En bloc deals could ‘pose risks to sustainable conditions’ in property market: MAS

SINGAPORE: The revival of the en bloc market could bring about risks to the “sustainable conditions” in the local property market, said the Monetary Authority of Singapore (MAS) in its latest Financial Stability Review released on Thursday (Nov 30).

Developers, potential buyers and lenders should “proceed cautiously” with a medium-term view of the market’s supply-demand dynamics, it urged.

In its annual review of financial stability, the central bank said 20 residential projects – totalling about 2,900 homes – have been sold in 2017 through en bloc transactions as of mid-November. Driven by developers seeking to replenish their land banks, the number of collective sales so far this year is well up from six deals in the whole of 2016 and one deal in 2015.

The redevelopment of these en bloc sites, coupled with supply from the Government’s land sales programme, could see the possible addition of 20,000 new private homes in the market. This will more than double the number of unsold units within the next one to two years, according to MAS.

Over the medium term of three to five years, the development of en bloc and Government land sales sites will increase the private housing stock. However, with slower population growth, MAS noted that there is “considerable uncertainty” as to whether existing vacancies and new supplies coming on stream “can be fully absorbed by the market”.

“Should there be insufficient occupation demand for the completed housing units, a supply imbalance could result and place downward pressure on prices and rentals in the medium term,” it wrote.

Hence, developers should take into account the significant rise in the number of private housing units available for sale in the near term when bidding for land, MAS said.

The central bank also urged prospective buyers to remain prudent. “They should also factor in potential increases in their debt servicing burdens if interest rates rise and rentals fall given current elevated vacancy rates,” it wrote.

Meanwhile, banks should continue to maintain prudent underwriting standards and review their valuation practices to ensure that property appraisals remain realistic and substantiated, added MAS.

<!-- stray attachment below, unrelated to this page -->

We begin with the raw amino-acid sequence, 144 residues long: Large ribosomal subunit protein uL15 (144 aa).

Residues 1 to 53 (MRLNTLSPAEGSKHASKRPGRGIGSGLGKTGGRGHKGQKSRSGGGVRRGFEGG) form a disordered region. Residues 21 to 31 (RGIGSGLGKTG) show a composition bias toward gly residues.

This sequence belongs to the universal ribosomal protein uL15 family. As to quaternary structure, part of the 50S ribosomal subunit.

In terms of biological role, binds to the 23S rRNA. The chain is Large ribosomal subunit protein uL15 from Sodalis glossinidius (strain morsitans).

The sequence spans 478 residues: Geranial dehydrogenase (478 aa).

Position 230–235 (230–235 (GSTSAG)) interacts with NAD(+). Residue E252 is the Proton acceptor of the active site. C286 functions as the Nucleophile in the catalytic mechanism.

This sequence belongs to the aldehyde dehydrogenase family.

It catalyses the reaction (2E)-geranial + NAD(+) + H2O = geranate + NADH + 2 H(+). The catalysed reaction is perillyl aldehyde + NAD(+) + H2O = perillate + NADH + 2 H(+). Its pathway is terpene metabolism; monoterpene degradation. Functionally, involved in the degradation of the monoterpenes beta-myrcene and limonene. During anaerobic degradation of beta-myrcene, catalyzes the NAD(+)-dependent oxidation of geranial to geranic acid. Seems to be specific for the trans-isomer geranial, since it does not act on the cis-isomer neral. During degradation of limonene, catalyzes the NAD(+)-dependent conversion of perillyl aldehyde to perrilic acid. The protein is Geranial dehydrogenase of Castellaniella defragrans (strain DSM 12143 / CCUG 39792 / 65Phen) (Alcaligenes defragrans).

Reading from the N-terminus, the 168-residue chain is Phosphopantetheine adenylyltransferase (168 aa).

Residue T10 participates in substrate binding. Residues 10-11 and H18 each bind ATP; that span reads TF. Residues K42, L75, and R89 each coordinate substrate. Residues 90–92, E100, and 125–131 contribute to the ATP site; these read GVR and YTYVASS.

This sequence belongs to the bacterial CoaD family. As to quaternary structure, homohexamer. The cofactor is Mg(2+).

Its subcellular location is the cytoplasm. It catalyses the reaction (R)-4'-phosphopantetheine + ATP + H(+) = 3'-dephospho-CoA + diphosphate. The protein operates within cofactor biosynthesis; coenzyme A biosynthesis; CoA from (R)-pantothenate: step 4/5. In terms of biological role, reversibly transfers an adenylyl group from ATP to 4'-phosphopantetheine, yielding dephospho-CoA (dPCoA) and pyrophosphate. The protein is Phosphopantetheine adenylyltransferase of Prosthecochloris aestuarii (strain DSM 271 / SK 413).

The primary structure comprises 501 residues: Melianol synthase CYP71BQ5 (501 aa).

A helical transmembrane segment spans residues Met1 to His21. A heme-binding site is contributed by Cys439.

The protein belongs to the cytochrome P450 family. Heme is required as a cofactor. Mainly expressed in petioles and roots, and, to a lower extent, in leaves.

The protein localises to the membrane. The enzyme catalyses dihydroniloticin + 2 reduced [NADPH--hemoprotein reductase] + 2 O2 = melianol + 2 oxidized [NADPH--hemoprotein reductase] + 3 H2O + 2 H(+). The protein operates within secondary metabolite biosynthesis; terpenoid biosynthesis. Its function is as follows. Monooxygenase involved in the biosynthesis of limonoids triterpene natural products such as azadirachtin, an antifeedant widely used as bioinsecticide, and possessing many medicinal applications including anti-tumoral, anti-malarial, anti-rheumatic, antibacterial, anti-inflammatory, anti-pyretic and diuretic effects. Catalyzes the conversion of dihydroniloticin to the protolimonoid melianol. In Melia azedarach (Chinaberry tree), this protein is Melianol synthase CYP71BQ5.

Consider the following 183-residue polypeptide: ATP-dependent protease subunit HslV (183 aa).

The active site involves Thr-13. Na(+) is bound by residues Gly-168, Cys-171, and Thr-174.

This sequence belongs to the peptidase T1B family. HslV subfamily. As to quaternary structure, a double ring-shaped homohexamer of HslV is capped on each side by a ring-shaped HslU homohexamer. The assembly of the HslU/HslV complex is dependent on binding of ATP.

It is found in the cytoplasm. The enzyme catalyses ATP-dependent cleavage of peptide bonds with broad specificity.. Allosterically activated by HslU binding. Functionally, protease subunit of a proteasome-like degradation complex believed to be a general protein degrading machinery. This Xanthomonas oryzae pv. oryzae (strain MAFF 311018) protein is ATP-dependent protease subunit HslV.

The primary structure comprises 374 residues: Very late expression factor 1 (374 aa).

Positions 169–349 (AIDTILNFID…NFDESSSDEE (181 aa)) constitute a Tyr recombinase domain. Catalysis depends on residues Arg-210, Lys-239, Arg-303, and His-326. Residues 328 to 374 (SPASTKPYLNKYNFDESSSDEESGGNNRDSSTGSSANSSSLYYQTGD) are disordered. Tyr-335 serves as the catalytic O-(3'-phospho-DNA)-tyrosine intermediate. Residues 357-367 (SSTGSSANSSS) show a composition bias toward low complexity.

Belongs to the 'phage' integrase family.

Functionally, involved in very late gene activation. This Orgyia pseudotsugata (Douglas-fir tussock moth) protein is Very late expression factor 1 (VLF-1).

“Recent developments could pose risks to sustainable conditions in the property market,” it said. “MAS will continue to monitor market developments and where necessary, take appropriate actions to maintain a stable and sustainable property market.”


Amid the pick-up in Singapore’s private residential property market, MAS noted that both prices and the number of transactions have increased in recent quarters.

Private home prices rose slightly by 0.7 per cent in the third quarter, after a gradual decline over 15 consecutive quarters. Prices in the Outside Central Region (OCR), Rest of Central Region (RCR) and Core Central Region (CCR) rose by 0.8 per cent, 0.5 per cent and 0.1 per cent, respectively.

Buyer sentiment has also improved, as seen in the higher take-up at recent project launches and the increase in resale transactions, said MAS.

The total number of transactions in the first 10 months of 2017 rose 54 per cent compared to the same period last year. However, sub-sale transactions, a proxy for speculative activity, have remained low and broadly unchanged.

The increase in transactions also came about amid continued low interest rates, MAS noted.

The three-month Singapore Interbank Offered Rate (SIBOR) remains low, although it has increased slightly over the past year. The commonly used reference rate for housing loans stood at 1.1 per cent in mid- November, compared to a peak of 3.6 per cent recorded in 2006.

Given the increased transaction activity, new housing loans have risen to an average of S$3.5 billion per month in the first 10 months of 2017, up from S$2.8 billion over the same period last year.

Still, the growth in outstanding housing loans remains low at 4 per cent year-on-year as of October.

“The asset quality of housing loans continues to be strong. Both loans in arrears and NPLs (non-performing loans) are low,” MAS wrote in its report, while noting that the share of loans that are more than 30 days in arrears and NPL ratio were 1 per cent and 0.4 per cent respectively in the third quarter, unchanged from a year ago.

Its stress test results indicate that the banking system would be resilient to a sharp drop in property prices of 50 per cent over a three-year period, the central bank added.

However, the local rental market remains weak, with more than 30,000 vacant private housing units as of third quarter this year.

Despite declining from the peak of 8.9 per cent in the second quarter of 2016, vacancy rates remain relatively high at 8.4 per cent in the third quarter.

Third-quarter rentals have stayed unchanged from the previous three months, after falling by a cumulative 12.5 per cent since the third quarter in 2013.

“Should interest rates rise or rentals fall further, some borrowers could face difficulties meeting mortgage repayments on their investment properties,” MAS said.

Adapted from : Channel NewsAsia, 30 November 2017